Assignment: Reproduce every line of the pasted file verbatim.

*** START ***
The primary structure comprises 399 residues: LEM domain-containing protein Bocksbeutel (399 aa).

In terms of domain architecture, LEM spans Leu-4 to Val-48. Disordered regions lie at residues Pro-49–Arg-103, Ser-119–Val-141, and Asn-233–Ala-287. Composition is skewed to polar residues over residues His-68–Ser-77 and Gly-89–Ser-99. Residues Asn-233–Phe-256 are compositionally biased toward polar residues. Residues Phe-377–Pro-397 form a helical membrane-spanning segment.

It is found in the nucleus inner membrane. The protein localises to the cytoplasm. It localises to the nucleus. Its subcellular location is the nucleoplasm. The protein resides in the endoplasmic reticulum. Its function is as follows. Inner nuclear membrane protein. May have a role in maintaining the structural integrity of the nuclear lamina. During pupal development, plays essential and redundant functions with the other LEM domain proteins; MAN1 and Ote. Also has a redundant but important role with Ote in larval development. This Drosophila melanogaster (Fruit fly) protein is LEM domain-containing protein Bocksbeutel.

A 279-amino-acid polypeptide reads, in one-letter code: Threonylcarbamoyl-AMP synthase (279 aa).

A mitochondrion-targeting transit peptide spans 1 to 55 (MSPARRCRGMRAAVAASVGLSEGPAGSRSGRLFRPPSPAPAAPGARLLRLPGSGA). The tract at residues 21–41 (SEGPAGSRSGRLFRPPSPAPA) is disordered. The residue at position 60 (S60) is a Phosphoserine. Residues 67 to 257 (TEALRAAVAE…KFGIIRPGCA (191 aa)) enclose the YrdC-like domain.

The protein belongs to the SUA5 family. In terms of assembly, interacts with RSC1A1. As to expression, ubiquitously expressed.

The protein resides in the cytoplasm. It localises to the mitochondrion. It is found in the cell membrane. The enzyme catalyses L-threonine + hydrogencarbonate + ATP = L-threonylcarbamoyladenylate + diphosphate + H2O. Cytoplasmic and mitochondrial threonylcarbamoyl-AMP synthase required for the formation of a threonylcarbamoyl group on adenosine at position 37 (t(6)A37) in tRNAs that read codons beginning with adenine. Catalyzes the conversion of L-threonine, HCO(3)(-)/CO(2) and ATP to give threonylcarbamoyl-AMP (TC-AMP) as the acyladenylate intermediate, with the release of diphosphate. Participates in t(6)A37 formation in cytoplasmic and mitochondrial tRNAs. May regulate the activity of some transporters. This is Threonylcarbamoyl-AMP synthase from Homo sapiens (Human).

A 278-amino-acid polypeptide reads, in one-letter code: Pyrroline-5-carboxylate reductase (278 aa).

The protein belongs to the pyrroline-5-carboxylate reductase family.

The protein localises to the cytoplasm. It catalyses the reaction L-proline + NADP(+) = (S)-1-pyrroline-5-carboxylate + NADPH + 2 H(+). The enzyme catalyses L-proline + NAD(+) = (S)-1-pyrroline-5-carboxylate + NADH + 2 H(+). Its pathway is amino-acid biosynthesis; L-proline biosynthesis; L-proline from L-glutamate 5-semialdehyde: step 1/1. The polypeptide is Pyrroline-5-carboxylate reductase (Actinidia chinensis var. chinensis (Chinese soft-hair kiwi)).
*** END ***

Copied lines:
The primary structure comprises 399 residues: LEM domain-containing protein Bocksbeutel (399 aa).

In terms of domain architecture, LEM spans Leu-4 to Val-48. Disordered regions lie at residues Pro-49–Arg-103, Ser-119–Val-141, and Asn-233–Ala-287. Composition is skewed to polar residues over residues His-68–Ser-77 and Gly-89–Ser-99. Residues Asn-233–Phe-256 are compositionally biased toward polar residues. Residues Phe-377–Pro-397 form a helical membrane-spanning segment.

It is found in the nucleus inner membrane. The protein localises to the cytoplasm. It localises to the nucleus. Its subcellular location is the nucleoplasm. The protein resides in the endoplasmic reticulum. Its function is as follows. Inner nuclear membrane protein. May have a role in maintaining the structural integrity of the nuclear lamina. During pupal development, plays essential and redundant functions with the other LEM domain proteins; MAN1 and Ote. Also has a redundant but important role with Ote in larval development. This Drosophila melanogaster (Fruit fly) protein is LEM domain-containing protein Bocksbeutel.

A 279-amino-acid polypeptide reads, in one-letter code: Threonylcarbamoyl-AMP synthase (279 aa).

A mitochondrion-targeting transit peptide spans 1 to 55 (MSPARRCRGMRAAVAASVGLSEGPAGSRSGRLFRPPSPAPAAPGARLLRLPGSGA). The tract at residues 21–41 (SEGPAGSRSGRLFRPPSPAPA) is disordered. The residue at position 60 (S60) is a Phosphoserine. Residues 67 to 257 (TEALRAAVAE…KFGIIRPGCA (191 aa)) enclose the YrdC-like domain.

The protein belongs to the SUA5 family. In terms of assembly, interacts with RSC1A1. As to expression, ubiquitously expressed.

The protein resides in the cytoplasm. It localises to the mitochondrion. It is found in the cell membrane. The enzyme catalyses L-threonine + hydrogencarbonate + ATP = L-threonylcarbamoyladenylate + diphosphate + H2O. Cytoplasmic and mitochondrial threonylcarbamoyl-AMP synthase required for the formation of a threonylcarbamoyl group on adenosine at position 37 (t(6)A37) in tRNAs that read codons beginning with adenine. Catalyzes the conversion of L-threonine, HCO(3)(-)/CO(2) and ATP to give threonylcarbamoyl-AMP (TC-AMP) as the acyladenylate intermediate, with the release of diphosphate. Participates in t(6)A37 formation in cytoplasmic and mitochondrial tRNAs. May regulate the activity of some transporters. This is Threonylcarbamoyl-AMP synthase from Homo sapiens (Human).

A 278-amino-acid polypeptide reads, in one-letter code: Pyrroline-5-carboxylate reductase (278 aa).

The protein belongs to the pyrroline-5-carboxylate reductase family.

The protein localises to the cytoplasm. It catalyses the reaction L-proline + NADP(+) = (S)-1-pyrroline-5-carboxylate + NADPH + 2 H(+). The enzyme catalyses L-proline + NAD(+) = (S)-1-pyrroline-5-carboxylate + NADH + 2 H(+). Its pathway is amino-acid biosynthesis; L-proline biosynthesis; L-proline from L-glutamate 5-semialdehyde: step 1/1. The polypeptide is Pyrroline-5-carboxylate reductase (Actinidia chinensis var. chinensis (Chinese soft-hair kiwi)).